March Against Fear
When they learned of Meredith's shooting, other Civil Rights leaders, including SCLC's Martin Luther King, SNCC's Stokely Carmichael, and Floyd McKissick, of CORE decided to continue the march in Meredith's name. And ordinary people, both black and white, came from across the South and all parts of the country to participate. A new and more militant spirit infused the March driven by growing African American recognition that when push came to shove they could no longer depend on the support of white liberals; to move forward, they must organize and push for social change on their own. The new slogan, "Black Power" came to symbolize this growing awareness and was expressed publicly for the first time during the March, along with displays of the black panther, the political logo of the Lowndes County Freedom Organization.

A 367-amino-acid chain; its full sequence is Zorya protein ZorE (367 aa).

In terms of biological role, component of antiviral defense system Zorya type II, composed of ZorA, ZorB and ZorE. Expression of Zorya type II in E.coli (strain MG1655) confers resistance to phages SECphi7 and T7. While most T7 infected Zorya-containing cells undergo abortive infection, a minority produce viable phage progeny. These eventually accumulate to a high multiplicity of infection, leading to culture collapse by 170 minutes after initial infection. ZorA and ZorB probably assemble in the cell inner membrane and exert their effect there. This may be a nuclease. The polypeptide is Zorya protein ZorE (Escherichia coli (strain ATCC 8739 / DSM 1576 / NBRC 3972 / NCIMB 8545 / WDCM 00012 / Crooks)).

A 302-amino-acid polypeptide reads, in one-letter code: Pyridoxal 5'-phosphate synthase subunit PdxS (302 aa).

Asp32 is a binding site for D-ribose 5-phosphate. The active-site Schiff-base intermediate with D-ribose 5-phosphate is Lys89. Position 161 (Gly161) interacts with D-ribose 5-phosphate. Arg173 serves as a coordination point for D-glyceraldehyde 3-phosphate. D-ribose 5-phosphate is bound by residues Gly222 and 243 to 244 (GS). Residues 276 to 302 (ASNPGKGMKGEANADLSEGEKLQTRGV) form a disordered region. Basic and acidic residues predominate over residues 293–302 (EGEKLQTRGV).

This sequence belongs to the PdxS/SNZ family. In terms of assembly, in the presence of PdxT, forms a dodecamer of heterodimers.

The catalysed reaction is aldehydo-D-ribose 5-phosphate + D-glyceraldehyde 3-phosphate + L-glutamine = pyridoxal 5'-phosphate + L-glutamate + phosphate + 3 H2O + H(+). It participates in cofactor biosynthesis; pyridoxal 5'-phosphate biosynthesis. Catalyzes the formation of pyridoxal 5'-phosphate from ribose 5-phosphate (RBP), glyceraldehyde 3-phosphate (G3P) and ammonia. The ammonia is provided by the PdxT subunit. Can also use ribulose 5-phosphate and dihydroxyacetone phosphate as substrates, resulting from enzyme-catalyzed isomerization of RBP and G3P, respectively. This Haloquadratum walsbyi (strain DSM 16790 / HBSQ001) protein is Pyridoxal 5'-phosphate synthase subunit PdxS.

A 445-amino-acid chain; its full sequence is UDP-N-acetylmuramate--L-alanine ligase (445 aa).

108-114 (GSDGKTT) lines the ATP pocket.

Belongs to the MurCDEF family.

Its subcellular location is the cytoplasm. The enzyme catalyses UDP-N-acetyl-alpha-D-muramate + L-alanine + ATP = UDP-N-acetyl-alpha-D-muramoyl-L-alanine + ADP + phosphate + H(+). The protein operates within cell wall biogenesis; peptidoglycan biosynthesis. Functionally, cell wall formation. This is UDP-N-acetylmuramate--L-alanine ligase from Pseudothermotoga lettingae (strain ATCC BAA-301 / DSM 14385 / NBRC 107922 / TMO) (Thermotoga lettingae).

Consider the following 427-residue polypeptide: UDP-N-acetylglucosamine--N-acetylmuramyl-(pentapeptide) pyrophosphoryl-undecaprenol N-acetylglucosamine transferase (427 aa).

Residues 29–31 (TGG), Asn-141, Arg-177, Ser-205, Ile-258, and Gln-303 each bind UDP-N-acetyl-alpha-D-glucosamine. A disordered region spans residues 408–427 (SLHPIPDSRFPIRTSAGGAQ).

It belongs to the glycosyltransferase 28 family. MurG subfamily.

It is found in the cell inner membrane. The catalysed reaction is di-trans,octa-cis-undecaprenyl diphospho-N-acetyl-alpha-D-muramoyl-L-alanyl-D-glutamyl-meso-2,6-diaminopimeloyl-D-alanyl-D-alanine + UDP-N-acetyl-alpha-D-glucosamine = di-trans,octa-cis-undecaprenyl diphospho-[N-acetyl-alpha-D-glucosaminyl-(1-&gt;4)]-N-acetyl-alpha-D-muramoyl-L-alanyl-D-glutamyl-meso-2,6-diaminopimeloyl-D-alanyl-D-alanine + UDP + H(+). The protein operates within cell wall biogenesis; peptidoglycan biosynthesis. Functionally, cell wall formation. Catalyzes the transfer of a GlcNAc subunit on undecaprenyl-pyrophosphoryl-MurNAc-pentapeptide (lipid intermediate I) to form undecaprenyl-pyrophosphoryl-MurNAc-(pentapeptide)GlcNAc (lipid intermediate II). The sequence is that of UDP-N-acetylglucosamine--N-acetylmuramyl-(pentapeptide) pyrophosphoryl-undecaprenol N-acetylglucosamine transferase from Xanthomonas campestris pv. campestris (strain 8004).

Photographers Matt Herron and Maria Varela joined the March a bit north of Canton, just as Meredith, himself was rejoining the March. Their photographs follow the March from that point until its culmination at a rally before the State Capitol Building in Jackson. A major confrontation occurred on the evening of on June 23 as marchers attempted to erect tents on the grounds of a black elementary school in Canton, and were attacked and tear gassed by Mississippi State Police.
The Meredith March was the last of the major civil rights marches. Through meetings and rallies along the march route, 4,077 new voters were registered, and black communities everywhere began to push more aggressively to topple the institutions of segregation.